Climate activists are pushing the Biden administration to stop companies from using the term “natural gas,” arguing that use of the word “natural” makes the energy source appear overly green.
Environmental group Gas Leaks is working to change the way President Joe Biden’s Federal Trade Commission regulates the use of “natural gas” in marketing materials, Bloomberg reported Wednesday. For the group’s campaign director, Caleb Heeringa, the term misleadingly suggests that the energy source is clean and should thus be replaced by expressions such as “fossil gas” and “methane gas.”
“There’s nothing natural about fracking; there’s nothing natural about thousands of miles of pipelines and there’s nothing natural about the indoor air pollution that is associated with gas,” Heeringa said.
Despite Heeringa’s claims, natural gas does occur naturally. The colorless, odorless fuel source forms when decomposing plants and animals are subject to underground heat and pressure. Its name was adopted in the 1820s, Bloomberg noted, to distinguish it from gas produced via unnatural means, such as by burning coal and oil.
It’s unclear how Biden’s Federal Trade Commission will react to Gas Leaks’s efforts—the agency declined to comment. But Biden administration officials have taken cues from liberal climate activists in the past.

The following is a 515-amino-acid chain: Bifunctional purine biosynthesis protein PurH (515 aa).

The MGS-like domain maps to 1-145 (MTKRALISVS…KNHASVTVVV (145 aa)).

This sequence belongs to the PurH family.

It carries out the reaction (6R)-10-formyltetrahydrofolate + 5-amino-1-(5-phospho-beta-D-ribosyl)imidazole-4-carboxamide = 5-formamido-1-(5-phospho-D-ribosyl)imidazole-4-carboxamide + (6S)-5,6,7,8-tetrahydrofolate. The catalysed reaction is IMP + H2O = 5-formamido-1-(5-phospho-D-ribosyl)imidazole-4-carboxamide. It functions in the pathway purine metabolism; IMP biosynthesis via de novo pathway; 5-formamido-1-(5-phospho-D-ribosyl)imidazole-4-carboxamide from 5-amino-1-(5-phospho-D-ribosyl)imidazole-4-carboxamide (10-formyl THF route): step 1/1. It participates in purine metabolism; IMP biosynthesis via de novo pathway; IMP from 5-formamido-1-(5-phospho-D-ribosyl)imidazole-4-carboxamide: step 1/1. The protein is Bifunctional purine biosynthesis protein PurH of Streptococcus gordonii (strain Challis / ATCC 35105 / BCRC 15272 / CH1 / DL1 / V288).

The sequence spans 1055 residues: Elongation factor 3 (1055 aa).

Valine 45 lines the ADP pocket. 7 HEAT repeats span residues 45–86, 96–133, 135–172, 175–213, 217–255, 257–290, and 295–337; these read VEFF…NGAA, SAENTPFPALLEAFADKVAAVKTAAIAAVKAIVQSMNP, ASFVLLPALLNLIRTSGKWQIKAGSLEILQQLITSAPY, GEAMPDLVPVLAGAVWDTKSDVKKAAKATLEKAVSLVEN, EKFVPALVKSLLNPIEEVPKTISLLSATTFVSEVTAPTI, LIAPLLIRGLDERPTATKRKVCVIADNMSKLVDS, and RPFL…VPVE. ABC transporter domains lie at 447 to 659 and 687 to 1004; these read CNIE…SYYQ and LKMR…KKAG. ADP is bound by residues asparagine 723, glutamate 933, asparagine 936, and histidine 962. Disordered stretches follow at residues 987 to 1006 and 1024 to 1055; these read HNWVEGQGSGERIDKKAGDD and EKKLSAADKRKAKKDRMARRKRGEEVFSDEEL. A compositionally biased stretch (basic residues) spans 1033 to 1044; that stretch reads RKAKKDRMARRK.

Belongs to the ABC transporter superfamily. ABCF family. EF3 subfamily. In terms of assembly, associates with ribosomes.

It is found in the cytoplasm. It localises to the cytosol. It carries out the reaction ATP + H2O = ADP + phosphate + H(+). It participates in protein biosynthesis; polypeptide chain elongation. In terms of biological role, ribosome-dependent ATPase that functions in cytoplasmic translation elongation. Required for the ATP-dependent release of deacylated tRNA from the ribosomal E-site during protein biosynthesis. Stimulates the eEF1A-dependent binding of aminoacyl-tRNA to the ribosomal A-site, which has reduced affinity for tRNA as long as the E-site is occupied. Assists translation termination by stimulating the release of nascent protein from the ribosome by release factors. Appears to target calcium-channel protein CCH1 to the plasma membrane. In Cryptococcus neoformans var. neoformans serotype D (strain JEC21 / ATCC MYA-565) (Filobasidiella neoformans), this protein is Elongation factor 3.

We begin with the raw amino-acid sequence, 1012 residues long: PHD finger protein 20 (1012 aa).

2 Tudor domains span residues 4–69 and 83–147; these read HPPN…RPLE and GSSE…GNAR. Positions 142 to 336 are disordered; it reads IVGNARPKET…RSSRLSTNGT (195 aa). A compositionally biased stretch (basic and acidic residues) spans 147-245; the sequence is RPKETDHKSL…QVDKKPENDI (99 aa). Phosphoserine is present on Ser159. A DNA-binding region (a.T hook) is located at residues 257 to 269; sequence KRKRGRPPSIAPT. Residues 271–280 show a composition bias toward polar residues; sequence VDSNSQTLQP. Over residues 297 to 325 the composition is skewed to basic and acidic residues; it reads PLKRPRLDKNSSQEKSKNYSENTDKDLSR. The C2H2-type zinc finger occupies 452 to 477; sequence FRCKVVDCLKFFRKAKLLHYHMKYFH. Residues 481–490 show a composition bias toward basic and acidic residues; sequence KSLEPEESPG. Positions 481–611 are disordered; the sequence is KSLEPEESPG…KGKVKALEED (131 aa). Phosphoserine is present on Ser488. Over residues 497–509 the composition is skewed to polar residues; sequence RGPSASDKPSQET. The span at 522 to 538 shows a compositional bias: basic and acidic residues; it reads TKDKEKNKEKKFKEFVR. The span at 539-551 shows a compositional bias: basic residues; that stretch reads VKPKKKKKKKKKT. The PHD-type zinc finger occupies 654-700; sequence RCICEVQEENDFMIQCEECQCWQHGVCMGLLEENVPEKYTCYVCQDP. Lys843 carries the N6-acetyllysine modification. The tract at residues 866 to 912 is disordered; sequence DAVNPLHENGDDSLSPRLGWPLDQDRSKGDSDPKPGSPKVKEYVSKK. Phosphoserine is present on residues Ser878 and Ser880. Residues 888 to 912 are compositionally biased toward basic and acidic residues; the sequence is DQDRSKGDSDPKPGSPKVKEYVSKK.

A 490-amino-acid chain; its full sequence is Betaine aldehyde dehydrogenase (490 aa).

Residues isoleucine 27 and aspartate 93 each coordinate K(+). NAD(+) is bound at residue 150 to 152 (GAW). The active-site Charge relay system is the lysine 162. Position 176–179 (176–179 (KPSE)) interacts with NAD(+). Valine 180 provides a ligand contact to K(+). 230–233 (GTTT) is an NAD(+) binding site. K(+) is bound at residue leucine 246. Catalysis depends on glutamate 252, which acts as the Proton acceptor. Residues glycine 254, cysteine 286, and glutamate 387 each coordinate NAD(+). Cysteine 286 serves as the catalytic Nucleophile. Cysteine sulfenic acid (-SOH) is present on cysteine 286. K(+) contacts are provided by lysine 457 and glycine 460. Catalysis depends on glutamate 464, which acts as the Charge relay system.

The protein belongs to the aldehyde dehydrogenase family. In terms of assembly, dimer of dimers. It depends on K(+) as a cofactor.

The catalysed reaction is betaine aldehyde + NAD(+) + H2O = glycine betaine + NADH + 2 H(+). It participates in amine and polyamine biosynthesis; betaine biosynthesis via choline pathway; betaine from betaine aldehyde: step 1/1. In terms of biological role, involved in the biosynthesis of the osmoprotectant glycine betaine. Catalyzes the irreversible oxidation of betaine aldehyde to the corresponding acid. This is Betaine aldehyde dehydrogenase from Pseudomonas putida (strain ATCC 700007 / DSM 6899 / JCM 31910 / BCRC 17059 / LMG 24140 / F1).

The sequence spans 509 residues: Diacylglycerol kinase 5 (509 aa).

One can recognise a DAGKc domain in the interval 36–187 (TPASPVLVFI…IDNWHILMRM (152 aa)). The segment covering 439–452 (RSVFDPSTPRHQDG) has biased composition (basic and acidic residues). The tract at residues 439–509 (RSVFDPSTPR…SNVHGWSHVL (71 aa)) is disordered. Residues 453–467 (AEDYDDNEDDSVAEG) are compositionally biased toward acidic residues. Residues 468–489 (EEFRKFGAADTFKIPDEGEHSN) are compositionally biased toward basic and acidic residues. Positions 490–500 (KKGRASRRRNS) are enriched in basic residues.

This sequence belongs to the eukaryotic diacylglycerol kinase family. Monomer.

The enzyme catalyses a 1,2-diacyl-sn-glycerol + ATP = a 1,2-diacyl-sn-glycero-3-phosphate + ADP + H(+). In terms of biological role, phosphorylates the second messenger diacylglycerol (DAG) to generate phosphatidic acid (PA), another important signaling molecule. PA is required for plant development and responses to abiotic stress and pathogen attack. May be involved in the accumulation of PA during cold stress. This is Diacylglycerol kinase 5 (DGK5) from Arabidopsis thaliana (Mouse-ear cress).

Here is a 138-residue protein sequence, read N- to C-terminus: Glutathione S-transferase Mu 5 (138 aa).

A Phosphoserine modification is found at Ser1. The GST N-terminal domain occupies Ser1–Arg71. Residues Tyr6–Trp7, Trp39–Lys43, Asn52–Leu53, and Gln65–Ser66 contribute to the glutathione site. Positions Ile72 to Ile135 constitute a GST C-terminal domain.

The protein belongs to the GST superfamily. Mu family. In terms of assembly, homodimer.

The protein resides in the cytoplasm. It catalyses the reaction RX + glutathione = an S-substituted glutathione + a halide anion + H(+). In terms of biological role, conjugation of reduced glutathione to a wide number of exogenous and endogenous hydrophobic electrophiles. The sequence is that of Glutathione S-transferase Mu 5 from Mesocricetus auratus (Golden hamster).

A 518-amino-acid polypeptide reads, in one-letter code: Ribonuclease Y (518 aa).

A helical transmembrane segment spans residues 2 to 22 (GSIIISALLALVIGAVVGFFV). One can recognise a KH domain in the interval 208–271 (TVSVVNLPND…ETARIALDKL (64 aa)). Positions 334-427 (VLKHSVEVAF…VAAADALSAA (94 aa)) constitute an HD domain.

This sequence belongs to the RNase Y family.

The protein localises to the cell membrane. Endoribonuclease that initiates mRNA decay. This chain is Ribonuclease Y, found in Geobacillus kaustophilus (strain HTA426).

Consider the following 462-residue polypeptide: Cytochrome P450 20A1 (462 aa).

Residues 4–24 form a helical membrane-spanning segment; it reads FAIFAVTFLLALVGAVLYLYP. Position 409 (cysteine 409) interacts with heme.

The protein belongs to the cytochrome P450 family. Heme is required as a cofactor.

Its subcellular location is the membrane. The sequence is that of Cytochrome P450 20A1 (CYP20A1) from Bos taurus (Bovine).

In January, for example, Biden’s pick to serve on the Consumer Product Safety Commission, Richard Trumka Jr., threatened to ban gas stoves after an environmental group published a study attributing 13 percent of U.S. childhood asthma cases to gas stove use. Academics later criticized that study, and when Trumka’s threat prompted swift backlash, White House press secretary Karine Jean-Pierre said Biden would not support such a ban. Still, Biden’s Energy Department has moved forward with regulations that would effectively ban at least half of all gas stoves on the U.S. market from being sold.
Should Biden’s Federal Trade Commission entertain regulatory action targeting the use of “natural gas” in marketing materials, the effort will certainly attract pushback. The American Gas Association defended its use of the term Wednesday, telling Bloomberg that “natural gas” has “a history of use colloquially and in reference works, legislation, and academic journals.”
Natural gas is “instantly recognizable to customers for what it is: the name of a vital source of energy for tens of millions of Americans,” association general counsel Michael Murray said.
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